In “What To Read This Week,” arts contributor Aroog Khaliq suggests novels, poetry, articles and other forms of writing, often centering around a timely topic or theme. This week, Khaliq recommends advice columns.
Aroog Khaliq is a senior from Overland Park studying English and psychology.
As the summer semester draws to a close, fluid fall semester plans carry with them uncertainty and unrest for students and faculty alike. Advice columnists have wisdom — or something like it — to offer year-round, but their words are especially resonant now, when comfort is transient at best and illusory at worst.
This genre of writing uniquely offers comfort, hope and support even when the problems dissected are distinct from our own. The excerpts below are no exception.
“I Don’t Think I Can Handle 18 Months of Isolation” by Heather Havrilesky
Havrilesky is an author, a TV critic for Salon and the advice columnist behind “Ask Polly,” which has been published at The Awl and New York Magazine, and is currently published at The Cut. In this excerpt, she helps a reader confront the helplessness that comes with remaining quarantined for an indefinite period of time.
“This enormous calamity dwarfs you and exists outside your thoughts and feelings completely. You have to treat yourself with extreme care under these conditions. This is an opportunity for you to finally stand up for what you need at every level, in a very concentrated and intense way that is fully justifiable and concrete. This is a chance for you to design a map that you can use to navigate this disaster and every other disaster to follow this one... This is your time to learn to blot out the parts of the world that are just too gigantic and out of your control for you to metabolize, and focus on what you can actually control and have influence over instead. You have to avoid big questions and keep moving forward... These high stakes are a blessing disguised as a curse. Take this blessing.
What sustains you? What can you create, every day, to bring you life, to build up your strength? What beauty is lurking underneath these terrors? As Ranier Maria Rilke wrote, ‘No feeling is final.’”
“What to Do With All This Anger” by John Paul Brammer
Brammer is a writer and visual artist spearheading the “¡Hola Papi!” advice column since its beginnings at INTO Magazine in 2017. Since then, the column has been published at Condé Nast and Out Magazine before shifting to Brammer’s Substack site.
In this excerpt, Brammer examines anger and how social constructs uniquely disparage its expression among people of color.
“... what you and I call ‘anger’ is actually at least a hundred thousand different emotional cocktails with different iterations and expressions. There is righteous anger, jealous anger, anger at yourself, and anger with the world. Anger can bring a mighty institution to its knees, or it can eat you alive from the inside until there’s nothing left. It can even do both at the same time.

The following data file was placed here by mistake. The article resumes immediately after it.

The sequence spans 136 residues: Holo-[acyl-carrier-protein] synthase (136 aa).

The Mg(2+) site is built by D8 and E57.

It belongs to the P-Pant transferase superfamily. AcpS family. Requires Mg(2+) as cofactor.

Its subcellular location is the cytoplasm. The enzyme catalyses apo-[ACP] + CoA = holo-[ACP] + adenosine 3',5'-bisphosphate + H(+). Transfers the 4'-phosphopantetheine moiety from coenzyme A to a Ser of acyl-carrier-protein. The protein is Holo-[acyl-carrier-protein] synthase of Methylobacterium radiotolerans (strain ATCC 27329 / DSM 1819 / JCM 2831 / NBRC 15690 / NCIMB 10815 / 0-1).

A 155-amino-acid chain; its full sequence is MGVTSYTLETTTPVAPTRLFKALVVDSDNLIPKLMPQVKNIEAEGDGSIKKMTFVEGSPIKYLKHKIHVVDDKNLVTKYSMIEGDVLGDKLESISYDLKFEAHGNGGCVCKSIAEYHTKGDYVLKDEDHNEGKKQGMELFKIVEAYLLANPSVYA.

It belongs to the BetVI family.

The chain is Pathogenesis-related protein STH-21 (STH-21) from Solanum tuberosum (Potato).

... We do live in an unfair world. We aren’t always or even usually treated well. This can be a cold, cruel reality. I’ve thought, and thought, and thought about this, and I never come up with a substantive enough rebuttal to do away with the bitterness entirely.
Lucky for us, though, multiple things can be true. Things can be bad, and they can be good. We can be angry and useful, angry and productive, angry and righteous. I think anger is like lightning, BNB. You can be a conductor and let it travel through you, let it galvanize and energize, or you can let it burn you to a crisp.”
“Ask Baba Yaga: Otherworldly Advice for Everyday Troubles” by Taisia Kitaiskaia
Kitaiskaia is a Russian-American author and poet, a Yaddo and James A. Michener Center for Writers fellow, and a three-time nominee for the Pushcart Prize. Taking on the perspective of Baba Yaga, a witch from Russian folklore, she dispenses advice to modern readers in short poems. In this excerpt, she advises those who struggle with failed relationships and choking loneliness.
“The life of every being has, some vast emptiness
in it. Unspeakable, grievous. There is a field in
the middle of my wood where no one goes. It is the
heart of my loneliness. I go there to dance & be
quiet. & I love the intensity of its silence. If I
were human I would wish to take another there. You
must know every contour of yr emptiness before you
can know whom you wish to invite in.”
These thoughtful meditations answer as many questions as they generate, and that is why I chose advice as my final “What to Read This Week” topic. Every recommendation is an opportunity to consider something anew, and advice columns are a quick way to spark inquisitiveness. No matter how our worlds change, keep reading and keep wondering, Jayhawks.
- “Ask Aroog: Can I get a 'slope equation' for love?” by Aroog Khaliq
- “How to Be a Person in the World: Ask Polly's Guide Through the Paradoxes of Modern Life” by Heather Havrilesky
- “Wow, No Thank You.” by Samantha Irby
- “Little Weirds” by Jenny Slate